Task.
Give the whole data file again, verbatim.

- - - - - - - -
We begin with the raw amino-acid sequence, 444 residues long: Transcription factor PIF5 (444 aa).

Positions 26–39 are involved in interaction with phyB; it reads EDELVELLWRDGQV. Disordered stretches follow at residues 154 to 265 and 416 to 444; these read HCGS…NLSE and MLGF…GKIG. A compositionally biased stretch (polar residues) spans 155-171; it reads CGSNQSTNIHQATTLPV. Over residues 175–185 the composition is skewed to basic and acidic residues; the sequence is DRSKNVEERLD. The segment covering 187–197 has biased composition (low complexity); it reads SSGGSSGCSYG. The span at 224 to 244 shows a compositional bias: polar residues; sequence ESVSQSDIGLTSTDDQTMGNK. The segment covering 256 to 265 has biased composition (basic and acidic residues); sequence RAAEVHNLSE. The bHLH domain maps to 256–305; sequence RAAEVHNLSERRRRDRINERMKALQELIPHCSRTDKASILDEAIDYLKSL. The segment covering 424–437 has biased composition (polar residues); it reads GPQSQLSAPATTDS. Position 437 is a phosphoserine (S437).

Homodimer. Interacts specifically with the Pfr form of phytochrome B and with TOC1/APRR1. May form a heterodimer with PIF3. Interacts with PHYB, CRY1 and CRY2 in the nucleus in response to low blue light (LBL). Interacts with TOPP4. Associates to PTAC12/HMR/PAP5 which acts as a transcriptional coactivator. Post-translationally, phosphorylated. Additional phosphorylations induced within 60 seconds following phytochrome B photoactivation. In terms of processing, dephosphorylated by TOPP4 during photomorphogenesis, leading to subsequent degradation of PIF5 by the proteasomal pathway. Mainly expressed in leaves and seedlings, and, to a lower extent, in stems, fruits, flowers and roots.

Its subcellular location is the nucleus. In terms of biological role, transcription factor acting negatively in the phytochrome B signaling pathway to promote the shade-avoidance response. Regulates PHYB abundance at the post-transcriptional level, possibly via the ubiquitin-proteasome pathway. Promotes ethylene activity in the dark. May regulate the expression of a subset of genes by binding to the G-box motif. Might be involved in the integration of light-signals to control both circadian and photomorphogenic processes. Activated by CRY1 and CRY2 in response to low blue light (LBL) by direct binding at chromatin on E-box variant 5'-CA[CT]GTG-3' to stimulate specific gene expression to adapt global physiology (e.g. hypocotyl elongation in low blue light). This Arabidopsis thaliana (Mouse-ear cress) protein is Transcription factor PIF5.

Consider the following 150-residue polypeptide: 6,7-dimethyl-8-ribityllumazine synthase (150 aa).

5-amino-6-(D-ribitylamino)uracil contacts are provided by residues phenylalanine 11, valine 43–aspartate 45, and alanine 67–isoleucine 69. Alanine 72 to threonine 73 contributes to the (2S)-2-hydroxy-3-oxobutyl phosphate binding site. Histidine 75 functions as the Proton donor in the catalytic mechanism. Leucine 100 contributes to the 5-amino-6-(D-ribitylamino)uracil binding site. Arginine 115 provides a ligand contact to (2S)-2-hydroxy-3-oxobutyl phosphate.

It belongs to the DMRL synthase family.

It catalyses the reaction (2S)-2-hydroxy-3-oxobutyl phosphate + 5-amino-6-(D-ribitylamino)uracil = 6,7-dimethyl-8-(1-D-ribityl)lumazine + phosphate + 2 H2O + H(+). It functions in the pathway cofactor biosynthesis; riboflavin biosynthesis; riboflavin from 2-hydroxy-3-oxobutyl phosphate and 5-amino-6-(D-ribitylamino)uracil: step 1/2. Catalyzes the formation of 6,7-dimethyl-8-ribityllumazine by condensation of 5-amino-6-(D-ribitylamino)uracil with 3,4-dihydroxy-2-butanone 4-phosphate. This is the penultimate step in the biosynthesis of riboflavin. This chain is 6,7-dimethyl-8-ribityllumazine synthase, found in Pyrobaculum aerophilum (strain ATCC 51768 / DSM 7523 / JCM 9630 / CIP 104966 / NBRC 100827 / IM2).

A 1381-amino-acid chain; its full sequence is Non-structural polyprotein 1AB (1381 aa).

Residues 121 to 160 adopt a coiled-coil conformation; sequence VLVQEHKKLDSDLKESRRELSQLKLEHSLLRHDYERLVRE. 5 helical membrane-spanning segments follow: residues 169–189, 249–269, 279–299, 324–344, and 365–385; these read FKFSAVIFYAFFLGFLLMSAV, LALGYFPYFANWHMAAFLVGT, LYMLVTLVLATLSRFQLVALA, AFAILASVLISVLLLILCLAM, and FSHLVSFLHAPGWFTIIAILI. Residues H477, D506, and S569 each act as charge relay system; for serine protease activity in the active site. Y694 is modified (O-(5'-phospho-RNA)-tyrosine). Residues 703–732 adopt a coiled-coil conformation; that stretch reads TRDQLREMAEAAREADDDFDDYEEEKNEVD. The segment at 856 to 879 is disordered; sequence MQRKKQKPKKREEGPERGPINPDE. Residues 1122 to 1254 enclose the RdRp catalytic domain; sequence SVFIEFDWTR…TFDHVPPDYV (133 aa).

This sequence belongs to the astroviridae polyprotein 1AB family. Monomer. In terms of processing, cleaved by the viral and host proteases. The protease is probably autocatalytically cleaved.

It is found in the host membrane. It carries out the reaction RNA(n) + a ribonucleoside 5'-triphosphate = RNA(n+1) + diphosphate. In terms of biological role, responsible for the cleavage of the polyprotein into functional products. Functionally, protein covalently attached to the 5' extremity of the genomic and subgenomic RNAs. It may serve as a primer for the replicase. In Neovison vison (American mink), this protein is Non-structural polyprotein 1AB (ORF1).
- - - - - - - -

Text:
We begin with the raw amino-acid sequence, 444 residues long: Transcription factor PIF5 (444 aa).

Positions 26–39 are involved in interaction with phyB; it reads EDELVELLWRDGQV. Disordered stretches follow at residues 154 to 265 and 416 to 444; these read HCGS…NLSE and MLGF…GKIG. A compositionally biased stretch (polar residues) spans 155-171; it reads CGSNQSTNIHQATTLPV. Over residues 175–185 the composition is skewed to basic and acidic residues; the sequence is DRSKNVEERLD. The segment covering 187–197 has biased composition (low complexity); it reads SSGGSSGCSYG. The span at 224 to 244 shows a compositional bias: polar residues; sequence ESVSQSDIGLTSTDDQTMGNK. The segment covering 256 to 265 has biased composition (basic and acidic residues); sequence RAAEVHNLSE. The bHLH domain maps to 256–305; sequence RAAEVHNLSERRRRDRINERMKALQELIPHCSRTDKASILDEAIDYLKSL. The segment covering 424–437 has biased composition (polar residues); it reads GPQSQLSAPATTDS. Position 437 is a phosphoserine (S437).

Homodimer. Interacts specifically with the Pfr form of phytochrome B and with TOC1/APRR1. May form a heterodimer with PIF3. Interacts with PHYB, CRY1 and CRY2 in the nucleus in response to low blue light (LBL). Interacts with TOPP4. Associates to PTAC12/HMR/PAP5 which acts as a transcriptional coactivator. Post-translationally, phosphorylated. Additional phosphorylations induced within 60 seconds following phytochrome B photoactivation. In terms of processing, dephosphorylated by TOPP4 during photomorphogenesis, leading to subsequent degradation of PIF5 by the proteasomal pathway. Mainly expressed in leaves and seedlings, and, to a lower extent, in stems, fruits, flowers and roots.

Its subcellular location is the nucleus. In terms of biological role, transcription factor acting negatively in the phytochrome B signaling pathway to promote the shade-avoidance response. Regulates PHYB abundance at the post-transcriptional level, possibly via the ubiquitin-proteasome pathway. Promotes ethylene activity in the dark. May regulate the expression of a subset of genes by binding to the G-box motif. Might be involved in the integration of light-signals to control both circadian and photomorphogenic processes. Activated by CRY1 and CRY2 in response to low blue light (LBL) by direct binding at chromatin on E-box variant 5'-CA[CT]GTG-3' to stimulate specific gene expression to adapt global physiology (e.g. hypocotyl elongation in low blue light). This Arabidopsis thaliana (Mouse-ear cress) protein is Transcription factor PIF5.

Consider the following 150-residue polypeptide: 6,7-dimethyl-8-ribityllumazine synthase (150 aa).

5-amino-6-(D-ribitylamino)uracil contacts are provided by residues phenylalanine 11, valine 43–aspartate 45, and alanine 67–isoleucine 69. Alanine 72 to threonine 73 contributes to the (2S)-2-hydroxy-3-oxobutyl phosphate binding site. Histidine 75 functions as the Proton donor in the catalytic mechanism. Leucine 100 contributes to the 5-amino-6-(D-ribitylamino)uracil binding site. Arginine 115 provides a ligand contact to (2S)-2-hydroxy-3-oxobutyl phosphate.

It belongs to the DMRL synthase family.

It catalyses the reaction (2S)-2-hydroxy-3-oxobutyl phosphate + 5-amino-6-(D-ribitylamino)uracil = 6,7-dimethyl-8-(1-D-ribityl)lumazine + phosphate + 2 H2O + H(+). It functions in the pathway cofactor biosynthesis; riboflavin biosynthesis; riboflavin from 2-hydroxy-3-oxobutyl phosphate and 5-amino-6-(D-ribitylamino)uracil: step 1/2. Catalyzes the formation of 6,7-dimethyl-8-ribityllumazine by condensation of 5-amino-6-(D-ribitylamino)uracil with 3,4-dihydroxy-2-butanone 4-phosphate. This is the penultimate step in the biosynthesis of riboflavin. This chain is 6,7-dimethyl-8-ribityllumazine synthase, found in Pyrobaculum aerophilum (strain ATCC 51768 / DSM 7523 / JCM 9630 / CIP 104966 / NBRC 100827 / IM2).

A 1381-amino-acid chain; its full sequence is Non-structural polyprotein 1AB (1381 aa).

Residues 121 to 160 adopt a coiled-coil conformation; sequence VLVQEHKKLDSDLKESRRELSQLKLEHSLLRHDYERLVRE. 5 helical membrane-spanning segments follow: residues 169–189, 249–269, 279–299, 324–344, and 365–385; these read FKFSAVIFYAFFLGFLLMSAV, LALGYFPYFANWHMAAFLVGT, LYMLVTLVLATLSRFQLVALA, AFAILASVLISVLLLILCLAM, and FSHLVSFLHAPGWFTIIAILI. Residues H477, D506, and S569 each act as charge relay system; for serine protease activity in the active site. Y694 is modified (O-(5'-phospho-RNA)-tyrosine). Residues 703–732 adopt a coiled-coil conformation; that stretch reads TRDQLREMAEAAREADDDFDDYEEEKNEVD. The segment at 856 to 879 is disordered; sequence MQRKKQKPKKREEGPERGPINPDE. Residues 1122 to 1254 enclose the RdRp catalytic domain; sequence SVFIEFDWTR…TFDHVPPDYV (133 aa).

This sequence belongs to the astroviridae polyprotein 1AB family. Monomer. In terms of processing, cleaved by the viral and host proteases. The protease is probably autocatalytically cleaved.

It is found in the host membrane. It carries out the reaction RNA(n) + a ribonucleoside 5'-triphosphate = RNA(n+1) + diphosphate. In terms of biological role, responsible for the cleavage of the polyprotein into functional products. Functionally, protein covalently attached to the 5' extremity of the genomic and subgenomic RNAs. It may serve as a primer for the replicase. In Neovison vison (American mink), this protein is Non-structural polyprotein 1AB (ORF1).